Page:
The lucrative Retail Customer Cash incentive has been canceled.
Ford has discontinued the $7,500 F-150 Lightning rebates on its electric truck, which means purchasing a Ford F-150 Lightning is a lot more expensive than before.
CarsDirect reports that the Blue Oval has taken away F-150 rebates for the Ford Lightning, with a dealer bulletin announcing that the F-150 Lightning Retail Customer Cash incentive is no more. This should not be confused with the $7,500 tax credit offered as a separate incentive.
A Ford Credit spokesperson confirmed that the discount had been canceled, with Ford now focusing Lightning incentives on lower interest rates. Add the Retail Customer Cash incentive to the tax credit, and customers could have saved as much as $15,000 off the price of an F-150 Lightning. Interestingly, XLT variants were offered with a less desirable $1,500 discount.
It's not all bad news, though. F-150 Lightning customers can purchase electric trucks through Ford Credit promotional financing. Before this, the Lightning was available with standard financing rates. Now, customers can look forward to rates as low as 1.9% APR and 90 days of no payments.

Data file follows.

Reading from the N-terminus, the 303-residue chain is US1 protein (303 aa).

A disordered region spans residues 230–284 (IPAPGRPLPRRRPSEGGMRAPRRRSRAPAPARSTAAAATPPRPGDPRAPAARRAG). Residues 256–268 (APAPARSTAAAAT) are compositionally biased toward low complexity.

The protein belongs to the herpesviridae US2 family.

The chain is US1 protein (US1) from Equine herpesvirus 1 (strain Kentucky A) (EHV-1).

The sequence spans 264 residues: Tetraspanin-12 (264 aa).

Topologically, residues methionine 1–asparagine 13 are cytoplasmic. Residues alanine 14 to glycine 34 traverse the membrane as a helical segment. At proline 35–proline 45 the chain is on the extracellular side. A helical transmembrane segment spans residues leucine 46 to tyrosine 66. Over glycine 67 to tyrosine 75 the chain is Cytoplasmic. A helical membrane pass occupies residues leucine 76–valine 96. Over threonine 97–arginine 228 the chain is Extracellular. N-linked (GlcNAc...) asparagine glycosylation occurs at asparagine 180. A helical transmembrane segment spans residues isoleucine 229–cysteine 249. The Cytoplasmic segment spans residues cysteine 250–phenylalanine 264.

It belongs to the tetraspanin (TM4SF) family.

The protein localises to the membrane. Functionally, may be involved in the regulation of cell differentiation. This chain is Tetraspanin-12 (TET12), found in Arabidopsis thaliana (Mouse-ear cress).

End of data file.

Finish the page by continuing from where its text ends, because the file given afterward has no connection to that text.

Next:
However, this appealing deal is only available on a 36-month financing plan. If you want to take out a different financing strategy, interest rates will be slightly higher: 48 months (2.9%), 60 months (3.9%), and 72 months (5.9%).
There are deals to be had if leasing, too. These discounts remain unchanged from November, with $1,500 in lease cash for the XLT, $5,000 for the Lariat, and a hefty $7,500 on the Platinum. We're surprised Ford hasn't offered more appealing incentives, especially as demand has dwindled since the launch.
Pricing for the F-150 Lightning has been volatile, with the MSRP jumping all over the place. MY2024 models are priced from $52,090, an immense amount for an entry-level work truck. Let's not forget the Lightning Pro was less than $40,000 when it was introduced.
And if you're in the market for a Mustang Mach-E, you may want to hurry up and buy one. Ford believes the $3,750 tax credit will be taken away in January, which makes us wonder if the manufacturer will cut pricing for the electric crossover. The Blue Oval has already admitted to losing money on every EV it sells, so cutting pricing even further may not be the best solution.
Ford has already discounted Mustang Mach-E pricing to compete with Tesla, but we wouldn't be surprised if we see reduced pricing in the near future.